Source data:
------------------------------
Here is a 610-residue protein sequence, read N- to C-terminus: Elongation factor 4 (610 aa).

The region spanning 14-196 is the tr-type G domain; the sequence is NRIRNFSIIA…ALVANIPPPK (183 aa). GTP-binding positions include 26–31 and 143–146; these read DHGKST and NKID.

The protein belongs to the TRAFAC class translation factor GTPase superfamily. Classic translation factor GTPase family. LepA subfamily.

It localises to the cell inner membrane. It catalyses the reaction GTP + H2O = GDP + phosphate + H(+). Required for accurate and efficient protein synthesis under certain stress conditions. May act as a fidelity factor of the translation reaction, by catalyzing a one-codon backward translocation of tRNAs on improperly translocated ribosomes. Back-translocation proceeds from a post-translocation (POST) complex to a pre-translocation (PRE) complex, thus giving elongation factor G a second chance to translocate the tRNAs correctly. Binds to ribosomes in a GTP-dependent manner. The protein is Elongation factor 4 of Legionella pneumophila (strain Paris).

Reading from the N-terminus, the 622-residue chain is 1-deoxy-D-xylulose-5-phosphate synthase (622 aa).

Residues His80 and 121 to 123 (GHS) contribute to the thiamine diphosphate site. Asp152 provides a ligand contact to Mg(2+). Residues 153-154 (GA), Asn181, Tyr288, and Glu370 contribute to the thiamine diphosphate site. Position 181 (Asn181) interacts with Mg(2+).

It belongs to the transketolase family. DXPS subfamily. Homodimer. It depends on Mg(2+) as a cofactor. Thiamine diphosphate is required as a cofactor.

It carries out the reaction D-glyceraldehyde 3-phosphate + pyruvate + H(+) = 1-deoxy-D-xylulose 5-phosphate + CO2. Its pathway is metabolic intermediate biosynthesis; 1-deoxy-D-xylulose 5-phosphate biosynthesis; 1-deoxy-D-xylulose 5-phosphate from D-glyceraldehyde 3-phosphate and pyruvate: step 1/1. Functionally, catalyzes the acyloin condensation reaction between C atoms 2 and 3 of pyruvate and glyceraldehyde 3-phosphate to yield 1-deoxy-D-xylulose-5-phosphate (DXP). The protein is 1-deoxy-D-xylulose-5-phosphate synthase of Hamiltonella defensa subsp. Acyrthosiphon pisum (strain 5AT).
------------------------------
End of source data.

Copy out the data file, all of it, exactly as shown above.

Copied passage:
Here is a 610-residue protein sequence, read N- to C-terminus: Elongation factor 4 (610 aa).

The region spanning 14-196 is the tr-type G domain; the sequence is NRIRNFSIIA…ALVANIPPPK (183 aa). GTP-binding positions include 26–31 and 143–146; these read DHGKST and NKID.

The protein belongs to the TRAFAC class translation factor GTPase superfamily. Classic translation factor GTPase family. LepA subfamily.

It localises to the cell inner membrane. It catalyses the reaction GTP + H2O = GDP + phosphate + H(+). Required for accurate and efficient protein synthesis under certain stress conditions. May act as a fidelity factor of the translation reaction, by catalyzing a one-codon backward translocation of tRNAs on improperly translocated ribosomes. Back-translocation proceeds from a post-translocation (POST) complex to a pre-translocation (PRE) complex, thus giving elongation factor G a second chance to translocate the tRNAs correctly. Binds to ribosomes in a GTP-dependent manner. The protein is Elongation factor 4 of Legionella pneumophila (strain Paris).

Reading from the N-terminus, the 622-residue chain is 1-deoxy-D-xylulose-5-phosphate synthase (622 aa).

Residues His80 and 121 to 123 (GHS) contribute to the thiamine diphosphate site. Asp152 provides a ligand contact to Mg(2+). Residues 153-154 (GA), Asn181, Tyr288, and Glu370 contribute to the thiamine diphosphate site. Position 181 (Asn181) interacts with Mg(2+).

It belongs to the transketolase family. DXPS subfamily. Homodimer. It depends on Mg(2+) as a cofactor. Thiamine diphosphate is required as a cofactor.

It carries out the reaction D-glyceraldehyde 3-phosphate + pyruvate + H(+) = 1-deoxy-D-xylulose 5-phosphate + CO2. Its pathway is metabolic intermediate biosynthesis; 1-deoxy-D-xylulose 5-phosphate biosynthesis; 1-deoxy-D-xylulose 5-phosphate from D-glyceraldehyde 3-phosphate and pyruvate: step 1/1. Functionally, catalyzes the acyloin condensation reaction between C atoms 2 and 3 of pyruvate and glyceraldehyde 3-phosphate to yield 1-deoxy-D-xylulose-5-phosphate (DXP). The protein is 1-deoxy-D-xylulose-5-phosphate synthase of Hamiltonella defensa subsp. Acyrthosiphon pisum (strain 5AT).